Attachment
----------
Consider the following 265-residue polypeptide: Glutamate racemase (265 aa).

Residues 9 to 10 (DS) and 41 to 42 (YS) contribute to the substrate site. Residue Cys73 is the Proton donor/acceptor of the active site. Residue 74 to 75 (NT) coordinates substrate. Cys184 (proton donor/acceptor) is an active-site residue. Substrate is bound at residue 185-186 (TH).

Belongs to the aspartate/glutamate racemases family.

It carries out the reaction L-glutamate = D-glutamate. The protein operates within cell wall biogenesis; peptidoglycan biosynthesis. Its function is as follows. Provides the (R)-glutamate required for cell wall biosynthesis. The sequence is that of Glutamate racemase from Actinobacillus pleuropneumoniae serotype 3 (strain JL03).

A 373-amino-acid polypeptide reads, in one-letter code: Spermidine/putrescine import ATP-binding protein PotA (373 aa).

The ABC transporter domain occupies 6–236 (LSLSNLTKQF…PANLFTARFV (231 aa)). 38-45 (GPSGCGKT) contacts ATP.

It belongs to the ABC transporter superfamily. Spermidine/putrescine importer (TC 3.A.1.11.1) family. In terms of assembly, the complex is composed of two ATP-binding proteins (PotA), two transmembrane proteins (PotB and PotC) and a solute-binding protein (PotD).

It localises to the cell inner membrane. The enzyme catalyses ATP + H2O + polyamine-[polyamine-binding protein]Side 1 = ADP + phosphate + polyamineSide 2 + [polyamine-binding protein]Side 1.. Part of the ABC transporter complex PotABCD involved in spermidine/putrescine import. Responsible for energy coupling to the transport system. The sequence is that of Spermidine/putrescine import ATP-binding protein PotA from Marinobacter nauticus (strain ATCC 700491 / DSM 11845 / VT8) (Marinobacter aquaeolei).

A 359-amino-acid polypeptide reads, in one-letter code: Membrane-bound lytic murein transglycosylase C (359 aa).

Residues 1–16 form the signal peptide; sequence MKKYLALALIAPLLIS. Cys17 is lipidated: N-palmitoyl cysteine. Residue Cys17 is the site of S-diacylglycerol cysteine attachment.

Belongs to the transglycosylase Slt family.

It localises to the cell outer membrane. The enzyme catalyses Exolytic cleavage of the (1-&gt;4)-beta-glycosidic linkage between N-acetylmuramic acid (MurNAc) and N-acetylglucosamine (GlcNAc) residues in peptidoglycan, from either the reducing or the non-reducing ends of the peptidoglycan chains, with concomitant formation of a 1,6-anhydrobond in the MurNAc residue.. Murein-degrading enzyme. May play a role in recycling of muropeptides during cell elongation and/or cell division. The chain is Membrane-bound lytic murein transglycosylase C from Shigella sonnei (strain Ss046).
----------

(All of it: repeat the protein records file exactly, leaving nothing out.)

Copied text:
Consider the following 265-residue polypeptide: Glutamate racemase (265 aa).

Residues 9 to 10 (DS) and 41 to 42 (YS) contribute to the substrate site. Residue Cys73 is the Proton donor/acceptor of the active site. Residue 74 to 75 (NT) coordinates substrate. Cys184 (proton donor/acceptor) is an active-site residue. Substrate is bound at residue 185-186 (TH).

Belongs to the aspartate/glutamate racemases family.

It carries out the reaction L-glutamate = D-glutamate. The protein operates within cell wall biogenesis; peptidoglycan biosynthesis. Its function is as follows. Provides the (R)-glutamate required for cell wall biosynthesis. The sequence is that of Glutamate racemase from Actinobacillus pleuropneumoniae serotype 3 (strain JL03).

A 373-amino-acid polypeptide reads, in one-letter code: Spermidine/putrescine import ATP-binding protein PotA (373 aa).

The ABC transporter domain occupies 6–236 (LSLSNLTKQF…PANLFTARFV (231 aa)). 38-45 (GPSGCGKT) contacts ATP.

It belongs to the ABC transporter superfamily. Spermidine/putrescine importer (TC 3.A.1.11.1) family. In terms of assembly, the complex is composed of two ATP-binding proteins (PotA), two transmembrane proteins (PotB and PotC) and a solute-binding protein (PotD).

It localises to the cell inner membrane. The enzyme catalyses ATP + H2O + polyamine-[polyamine-binding protein]Side 1 = ADP + phosphate + polyamineSide 2 + [polyamine-binding protein]Side 1.. Part of the ABC transporter complex PotABCD involved in spermidine/putrescine import. Responsible for energy coupling to the transport system. The sequence is that of Spermidine/putrescine import ATP-binding protein PotA from Marinobacter nauticus (strain ATCC 700491 / DSM 11845 / VT8) (Marinobacter aquaeolei).

A 359-amino-acid polypeptide reads, in one-letter code: Membrane-bound lytic murein transglycosylase C (359 aa).

Residues 1–16 form the signal peptide; sequence MKKYLALALIAPLLIS. Cys17 is lipidated: N-palmitoyl cysteine. Residue Cys17 is the site of S-diacylglycerol cysteine attachment.

Belongs to the transglycosylase Slt family.

It localises to the cell outer membrane. The enzyme catalyses Exolytic cleavage of the (1-&gt;4)-beta-glycosidic linkage between N-acetylmuramic acid (MurNAc) and N-acetylglucosamine (GlcNAc) residues in peptidoglycan, from either the reducing or the non-reducing ends of the peptidoglycan chains, with concomitant formation of a 1,6-anhydrobond in the MurNAc residue.. Murein-degrading enzyme. May play a role in recycling of muropeptides during cell elongation and/or cell division. The chain is Membrane-bound lytic murein transglycosylase C from Shigella sonnei (strain Ss046).